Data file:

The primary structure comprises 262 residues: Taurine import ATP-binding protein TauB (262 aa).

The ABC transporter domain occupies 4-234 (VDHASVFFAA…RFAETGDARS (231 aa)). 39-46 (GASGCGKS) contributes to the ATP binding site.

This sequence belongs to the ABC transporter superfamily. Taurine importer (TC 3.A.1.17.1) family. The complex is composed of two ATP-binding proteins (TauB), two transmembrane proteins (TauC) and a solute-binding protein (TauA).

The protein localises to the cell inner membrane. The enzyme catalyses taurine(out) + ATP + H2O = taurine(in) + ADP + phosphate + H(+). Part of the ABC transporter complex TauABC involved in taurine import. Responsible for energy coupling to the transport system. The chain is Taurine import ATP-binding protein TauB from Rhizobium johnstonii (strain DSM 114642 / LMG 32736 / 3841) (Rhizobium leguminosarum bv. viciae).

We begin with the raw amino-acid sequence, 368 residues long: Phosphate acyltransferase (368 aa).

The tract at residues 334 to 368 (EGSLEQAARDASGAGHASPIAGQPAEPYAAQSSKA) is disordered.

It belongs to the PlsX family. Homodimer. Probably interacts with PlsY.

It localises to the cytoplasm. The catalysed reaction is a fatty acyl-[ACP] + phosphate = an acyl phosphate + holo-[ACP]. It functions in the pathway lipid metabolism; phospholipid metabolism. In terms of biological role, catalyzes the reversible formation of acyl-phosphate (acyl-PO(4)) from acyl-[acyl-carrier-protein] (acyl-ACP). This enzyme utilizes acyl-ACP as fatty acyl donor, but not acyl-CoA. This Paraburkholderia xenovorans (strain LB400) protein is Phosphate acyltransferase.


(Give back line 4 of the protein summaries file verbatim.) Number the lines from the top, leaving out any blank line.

The protein localises to the cell inner membrane. The enzyme catalyses taurine(out) + ATP + H2O = taurine(in) + ADP + phosphate + H(+). Part of the ABC transporter complex TauABC involved in taurine import. Responsible for energy coupling to the transport system. The chain is Taurine import ATP-binding protein TauB from Rhizobium johnstonii (strain DSM 114642 / LMG 32736 / 3841) (Rhizobium leguminosarum bv. viciae).